US plans to slash methane emissions to tackle climate change
According to the United Nations’ last year report, cutting the level of methane gas being released into the atmosphere is one of the most affective, yet easiest ways to fight the climate crisis. Fortunately, United States has a plan to do just that through its recently passed Inflation Reduction Act. The historic bill that was signed last week by President Joe Biden has dedicated more than $370 billion towards climate change projects. The bill also has introduced America’s first ever fee on greenhouse gas – methane emissions, that can contribute exponentially to global warming over a much shorter period as compared to carbon dioxide – subject to beginning in 2024.
Methane checking can be a revolutionary step
The step has been lauded by environmentalists as a first step in the right direction. “I think this is huge and transformational progress,” says Dan Grossman, a methane expert at the Environmental Defense Fund. “But we can always do more. It’s a pernicious problem.”
“In the United States, carbon dioxide makes up 79 percent of greenhouse gas emissions and methane just 11 percent. But over a 20-year period, methane is 80 times more powerful at warming the Earth than carbon dioxide, since its chemical structure makes it a very effective trapper of heat. Some methane is naturally produced, wafting up from swamps and seeping from volcanoes, but as much as 65 percent of the methane in the atmosphere comes from human activities,” according to the Environmental Protection Agency (EPA).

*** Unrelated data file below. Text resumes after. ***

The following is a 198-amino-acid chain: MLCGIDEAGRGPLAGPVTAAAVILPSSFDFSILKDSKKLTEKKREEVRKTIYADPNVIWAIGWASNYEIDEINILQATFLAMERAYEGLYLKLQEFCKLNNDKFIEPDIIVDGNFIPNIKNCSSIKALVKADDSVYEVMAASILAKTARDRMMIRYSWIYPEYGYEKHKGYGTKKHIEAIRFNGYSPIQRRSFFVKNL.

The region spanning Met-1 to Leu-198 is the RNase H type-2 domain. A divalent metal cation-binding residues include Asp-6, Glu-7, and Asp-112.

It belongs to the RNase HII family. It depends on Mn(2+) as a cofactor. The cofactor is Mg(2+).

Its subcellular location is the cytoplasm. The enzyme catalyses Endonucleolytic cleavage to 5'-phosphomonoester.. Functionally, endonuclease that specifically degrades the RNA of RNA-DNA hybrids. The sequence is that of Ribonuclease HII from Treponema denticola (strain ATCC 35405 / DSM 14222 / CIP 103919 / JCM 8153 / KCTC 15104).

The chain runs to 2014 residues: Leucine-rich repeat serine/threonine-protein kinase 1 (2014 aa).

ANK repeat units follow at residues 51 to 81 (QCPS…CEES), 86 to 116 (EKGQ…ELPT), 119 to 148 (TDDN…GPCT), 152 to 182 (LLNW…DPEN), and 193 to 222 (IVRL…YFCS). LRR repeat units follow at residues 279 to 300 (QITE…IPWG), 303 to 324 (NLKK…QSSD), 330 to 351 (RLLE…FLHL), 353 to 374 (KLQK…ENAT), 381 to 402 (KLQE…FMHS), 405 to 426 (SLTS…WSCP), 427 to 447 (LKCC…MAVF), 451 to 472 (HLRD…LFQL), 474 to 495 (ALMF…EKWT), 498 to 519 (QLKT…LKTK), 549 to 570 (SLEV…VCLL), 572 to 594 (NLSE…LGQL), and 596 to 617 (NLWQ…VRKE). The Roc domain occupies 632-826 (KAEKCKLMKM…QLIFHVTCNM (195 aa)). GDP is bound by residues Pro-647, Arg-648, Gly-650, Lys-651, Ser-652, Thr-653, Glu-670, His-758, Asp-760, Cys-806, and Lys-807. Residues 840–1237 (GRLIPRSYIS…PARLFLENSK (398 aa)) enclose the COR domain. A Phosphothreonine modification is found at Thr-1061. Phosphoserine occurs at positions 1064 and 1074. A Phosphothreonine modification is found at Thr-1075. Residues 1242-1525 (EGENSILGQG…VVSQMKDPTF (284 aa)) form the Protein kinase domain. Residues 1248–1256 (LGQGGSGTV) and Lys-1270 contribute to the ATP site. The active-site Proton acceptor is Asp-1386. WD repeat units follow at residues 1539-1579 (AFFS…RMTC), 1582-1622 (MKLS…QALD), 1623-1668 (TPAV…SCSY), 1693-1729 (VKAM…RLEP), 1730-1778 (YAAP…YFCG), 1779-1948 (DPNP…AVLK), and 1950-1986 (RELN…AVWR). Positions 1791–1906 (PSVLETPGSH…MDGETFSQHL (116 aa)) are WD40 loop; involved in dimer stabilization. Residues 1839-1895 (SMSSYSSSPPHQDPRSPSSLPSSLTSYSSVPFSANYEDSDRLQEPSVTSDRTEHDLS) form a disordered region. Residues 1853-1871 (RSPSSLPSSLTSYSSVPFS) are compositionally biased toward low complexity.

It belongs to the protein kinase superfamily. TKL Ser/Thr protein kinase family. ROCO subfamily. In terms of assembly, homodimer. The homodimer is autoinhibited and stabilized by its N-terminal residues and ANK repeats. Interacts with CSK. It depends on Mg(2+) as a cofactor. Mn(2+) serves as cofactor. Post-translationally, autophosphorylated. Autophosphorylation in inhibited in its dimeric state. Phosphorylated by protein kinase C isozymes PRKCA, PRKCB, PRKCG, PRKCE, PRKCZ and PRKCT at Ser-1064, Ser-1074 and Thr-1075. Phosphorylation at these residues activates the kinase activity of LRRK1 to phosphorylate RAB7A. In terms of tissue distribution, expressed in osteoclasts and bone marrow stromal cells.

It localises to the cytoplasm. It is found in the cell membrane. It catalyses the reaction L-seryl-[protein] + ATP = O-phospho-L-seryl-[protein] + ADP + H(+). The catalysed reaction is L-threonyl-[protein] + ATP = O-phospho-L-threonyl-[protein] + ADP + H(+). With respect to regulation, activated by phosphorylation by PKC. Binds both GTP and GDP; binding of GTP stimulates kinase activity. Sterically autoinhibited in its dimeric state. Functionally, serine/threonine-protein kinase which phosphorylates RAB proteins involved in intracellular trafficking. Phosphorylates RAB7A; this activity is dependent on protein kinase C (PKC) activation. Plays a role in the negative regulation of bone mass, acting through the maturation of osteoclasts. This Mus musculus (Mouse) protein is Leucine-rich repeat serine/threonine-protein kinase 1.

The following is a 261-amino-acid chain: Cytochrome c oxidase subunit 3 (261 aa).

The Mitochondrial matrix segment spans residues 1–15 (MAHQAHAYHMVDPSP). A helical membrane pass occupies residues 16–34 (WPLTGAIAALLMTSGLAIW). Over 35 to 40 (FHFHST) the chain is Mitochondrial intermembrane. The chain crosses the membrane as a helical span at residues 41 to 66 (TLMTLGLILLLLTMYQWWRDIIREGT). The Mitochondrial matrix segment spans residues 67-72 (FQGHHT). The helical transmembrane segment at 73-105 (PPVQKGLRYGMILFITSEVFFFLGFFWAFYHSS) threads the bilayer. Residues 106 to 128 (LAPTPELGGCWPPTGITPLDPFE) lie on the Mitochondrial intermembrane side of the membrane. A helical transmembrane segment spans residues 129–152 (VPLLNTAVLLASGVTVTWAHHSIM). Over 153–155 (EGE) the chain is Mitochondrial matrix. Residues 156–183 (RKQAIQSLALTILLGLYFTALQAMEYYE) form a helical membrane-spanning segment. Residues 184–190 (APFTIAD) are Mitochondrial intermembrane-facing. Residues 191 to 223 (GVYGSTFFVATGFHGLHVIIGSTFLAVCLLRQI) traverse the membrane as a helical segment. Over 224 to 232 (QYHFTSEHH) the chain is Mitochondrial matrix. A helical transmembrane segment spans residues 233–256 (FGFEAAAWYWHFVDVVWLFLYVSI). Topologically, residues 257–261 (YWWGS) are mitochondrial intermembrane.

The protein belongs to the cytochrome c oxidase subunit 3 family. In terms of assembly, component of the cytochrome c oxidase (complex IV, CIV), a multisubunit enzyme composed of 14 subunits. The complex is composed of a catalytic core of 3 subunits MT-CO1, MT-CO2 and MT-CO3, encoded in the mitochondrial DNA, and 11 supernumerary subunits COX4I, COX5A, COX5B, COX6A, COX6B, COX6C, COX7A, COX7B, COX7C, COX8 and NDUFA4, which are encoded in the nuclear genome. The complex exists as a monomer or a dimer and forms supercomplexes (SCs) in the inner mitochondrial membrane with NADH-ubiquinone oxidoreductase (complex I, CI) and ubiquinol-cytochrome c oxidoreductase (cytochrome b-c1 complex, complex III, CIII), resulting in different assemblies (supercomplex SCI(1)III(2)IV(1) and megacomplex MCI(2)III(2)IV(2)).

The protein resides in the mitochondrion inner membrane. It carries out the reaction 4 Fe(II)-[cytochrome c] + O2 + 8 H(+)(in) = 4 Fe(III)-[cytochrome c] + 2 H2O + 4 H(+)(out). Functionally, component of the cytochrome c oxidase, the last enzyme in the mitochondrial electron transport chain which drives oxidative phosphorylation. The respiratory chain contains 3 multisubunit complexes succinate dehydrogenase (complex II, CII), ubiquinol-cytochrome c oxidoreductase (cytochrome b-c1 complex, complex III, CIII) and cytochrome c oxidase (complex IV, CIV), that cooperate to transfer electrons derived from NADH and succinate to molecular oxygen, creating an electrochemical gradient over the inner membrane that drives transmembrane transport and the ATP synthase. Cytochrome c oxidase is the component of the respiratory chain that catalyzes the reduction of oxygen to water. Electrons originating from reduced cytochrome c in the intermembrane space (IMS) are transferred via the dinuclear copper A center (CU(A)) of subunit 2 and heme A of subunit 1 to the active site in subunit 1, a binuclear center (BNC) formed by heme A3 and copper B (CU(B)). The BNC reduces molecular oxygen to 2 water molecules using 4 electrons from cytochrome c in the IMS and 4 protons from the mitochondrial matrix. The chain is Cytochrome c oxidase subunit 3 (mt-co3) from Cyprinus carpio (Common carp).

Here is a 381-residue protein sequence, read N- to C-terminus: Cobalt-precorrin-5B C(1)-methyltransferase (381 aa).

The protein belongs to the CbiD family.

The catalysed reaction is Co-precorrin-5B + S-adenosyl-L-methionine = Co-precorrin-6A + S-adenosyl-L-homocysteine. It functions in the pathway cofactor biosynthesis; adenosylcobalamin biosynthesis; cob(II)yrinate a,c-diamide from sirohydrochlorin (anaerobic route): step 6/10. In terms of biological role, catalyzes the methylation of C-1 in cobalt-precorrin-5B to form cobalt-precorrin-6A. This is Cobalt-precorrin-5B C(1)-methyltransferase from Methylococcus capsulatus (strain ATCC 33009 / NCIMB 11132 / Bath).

There has been a record surge in methane gas being emitted into the atmosphere over the past two years, noted National Oceanic and Atmospheric Administration (NOAA). When compared to time before the Industrial Revolution, the level of methane in atmosphere has reached 150 per cent higher as of 2021.
In the U.S., methane is produced by multiple industries, but the biggest source are the oil and gas industry, agriculture—primarily from cows—and landfills, which each emit 32, 27, and 17 per cent methane respectively. But the exact emission by each source is tricky to track. Until now, oil and gas companies are required to self-report their emissions. The ways of detecting have evolved over time with on-the-ground monitoring, aerial surveillance, and satellite observations coming into play. “If we do something about methane,” says Robert Kleinberg, an expert on energy policy at Columbia University, “temperature will increase more slowly than it otherwise would.”
What fee will be imposed under the new act?
Under the Inflation Reduction Act, a fee of $900 will be imposed per metric ton of methane beginning in 2024. By 2026, the fee per metric ton will increase to $1,500. “Notably, the fee will only affect larger oil and gas facilities, leaving out about 60 per cent of the industries responsible for methane,” Kleinberg estimates.